Sunday, September 30, 2012

Getting stuff done

Sunday, late afternoon, after a weekend of getting things 'sorted out', readying for my trip into the Great Wide Open. Seven weeks it'll be. Seven, full, weeks. This entails much planning. It's funny, though, the routine grocery-buying, salary-paying, getting enough hand cream, tampons, dog food for two months, suddenly takes on a silvery sheen, a shuddery excitement.

The Big Black Dog is coming with me, she's getting old, I can't leave her. I also can't deny  her the joy of living in a place where she will be free to roam, lead-less, her lungs filled with clear, fresh, air, the sky above her stretching further than she has ever seen.

That sky.

But still, regardless of the silvery sheen on it all, there is much still to be done, I just can't do it now. It's Sunday afternoon, I still suffer (twenty years later) from Sunday Aftenoon Blues, a hangover from boarding school. The dread of going back, hearing the doors lock behind you, leaving the weekend looking forlornly at the closed hostel door.

These Sunday Blues, however, are a lighter blue. More eggshell blue than royal blue, because I have six more working days until I am off for 60 days. Sixty. With that, I give a happy sigh, and get back to my sorting out things, the huge blue sky doing somersaults in my head.

Tuesday, September 18, 2012


It was a pretty average Monday afternoon, at 5pm, broad daylight still, on that road, you know the one? That one that snakes off the mountain and flows into the city, past that big shopping centre on the left, it curtsies to The Grand Old Lady before bending to the right. You know that bend? The one with the old cinema that shows art movies, the one named after the princess with the rude name. The cinema next to the gracious old government building, or is it naval?

It’s the one that watches over that intersection, the one with the robots (traffic lights to you foreigners), the robots that lead up the little side street that connects to the other big road that goes all the way up to the mountain and falls down the other side, into the bay. That little side street is the same one with that music shop, you know, that one. The one with the guy who found Rodriguez.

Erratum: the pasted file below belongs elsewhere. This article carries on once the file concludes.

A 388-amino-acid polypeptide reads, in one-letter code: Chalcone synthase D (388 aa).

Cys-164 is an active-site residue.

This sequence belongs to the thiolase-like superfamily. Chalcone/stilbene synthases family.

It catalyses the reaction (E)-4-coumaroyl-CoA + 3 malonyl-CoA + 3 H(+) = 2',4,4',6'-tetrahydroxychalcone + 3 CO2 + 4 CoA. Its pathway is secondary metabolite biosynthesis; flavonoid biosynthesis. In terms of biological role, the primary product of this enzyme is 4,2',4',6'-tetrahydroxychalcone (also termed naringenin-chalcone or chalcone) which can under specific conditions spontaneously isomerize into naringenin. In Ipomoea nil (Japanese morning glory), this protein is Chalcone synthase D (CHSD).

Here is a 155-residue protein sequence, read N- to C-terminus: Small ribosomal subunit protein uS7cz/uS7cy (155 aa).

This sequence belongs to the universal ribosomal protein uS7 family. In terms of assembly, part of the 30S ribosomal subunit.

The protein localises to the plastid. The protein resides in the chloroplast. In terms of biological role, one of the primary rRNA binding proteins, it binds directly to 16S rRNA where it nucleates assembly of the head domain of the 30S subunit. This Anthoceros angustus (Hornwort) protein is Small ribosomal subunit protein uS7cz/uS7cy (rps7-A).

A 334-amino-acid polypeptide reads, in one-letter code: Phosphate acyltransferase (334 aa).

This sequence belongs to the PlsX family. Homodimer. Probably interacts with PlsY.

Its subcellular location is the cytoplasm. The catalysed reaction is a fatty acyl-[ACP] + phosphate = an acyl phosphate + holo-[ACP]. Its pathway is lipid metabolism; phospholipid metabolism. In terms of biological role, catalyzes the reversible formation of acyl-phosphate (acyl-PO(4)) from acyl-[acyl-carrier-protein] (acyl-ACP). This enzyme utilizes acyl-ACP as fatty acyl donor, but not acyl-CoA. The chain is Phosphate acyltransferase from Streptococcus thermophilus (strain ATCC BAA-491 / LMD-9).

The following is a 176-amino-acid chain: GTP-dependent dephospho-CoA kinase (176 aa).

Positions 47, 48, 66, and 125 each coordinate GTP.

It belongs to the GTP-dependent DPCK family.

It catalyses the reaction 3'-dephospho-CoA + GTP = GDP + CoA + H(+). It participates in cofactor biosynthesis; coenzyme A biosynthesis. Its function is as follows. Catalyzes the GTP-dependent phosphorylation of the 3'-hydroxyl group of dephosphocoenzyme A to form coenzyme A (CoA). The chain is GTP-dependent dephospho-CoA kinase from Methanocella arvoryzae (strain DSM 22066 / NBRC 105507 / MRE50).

I’m moving too far from where I saw him, though, let’s back up a bit, back to the gracious (naval?) building, the one next to the rude princess’ cinema. It has stairs leading up to it, open onto the street, walled to about chest height at the street level, the walls filled in with grass, I think. It doesn’t matter. It was the stairs that mattered. Well, not the stairs really, more the boy on the stairs, his back pack messily placed next to him, various things scattered about him.

He looked like an average twenty-something year old, almost a hipster, but not quite. I first just saw the tip of his hatted head above the walls of the stairs as we came around the bend after curtsying (sp?) at The Grand Old Lady. The robots were red, so we stopped. I had a chance to look at him properly, to take in his rucksack, to get a glimpse at his face, a good-looking face, I think, I couldn’t see properly because it was bent slightly, a tight elastic band or string clenched between his teeth that led to the top of his arm where it snaked around just below his pushed-up sleeve.

He was concentrating very hard on inserting the needle of the syringe into his vein.

I made G go around the block, and when we passed again, fleetingly this time, as the robots were green, the syringe was gone, but the tourniquet was still there. I wondered if we should stop and release it for him.

A strange coincidence after I’d read American Junkie over the weekend. I’d never before seen a junkie shoot up on a public street in broad daylight and it made me sad. We continued on our way, though, down that side street, past that music shop, you know the one, and on to dinner with old friends, to celebrate their new year. The sadness hovered near the door though, as I hoped he’d find somewhere safe and dry to sleep, even if it was just there, in the doorway of the arthouse cinema with the rude princess’ name. Rain was forecast.

Monday, September 17, 2012

Looking ahead

I was doing well there, for a bit. Getting a post out every day, every second day, and then I faltered. I feel like I have nothing to say, I kept opening new blog posts, even giving them a title and then, breath bated, I sat. Then I berated myself and said: "Shiny, if you have nothing to say, then you'll just have to bloody write about having nothing to say." Feeling suitably shamed by my own beration (is there such a word?), here I am.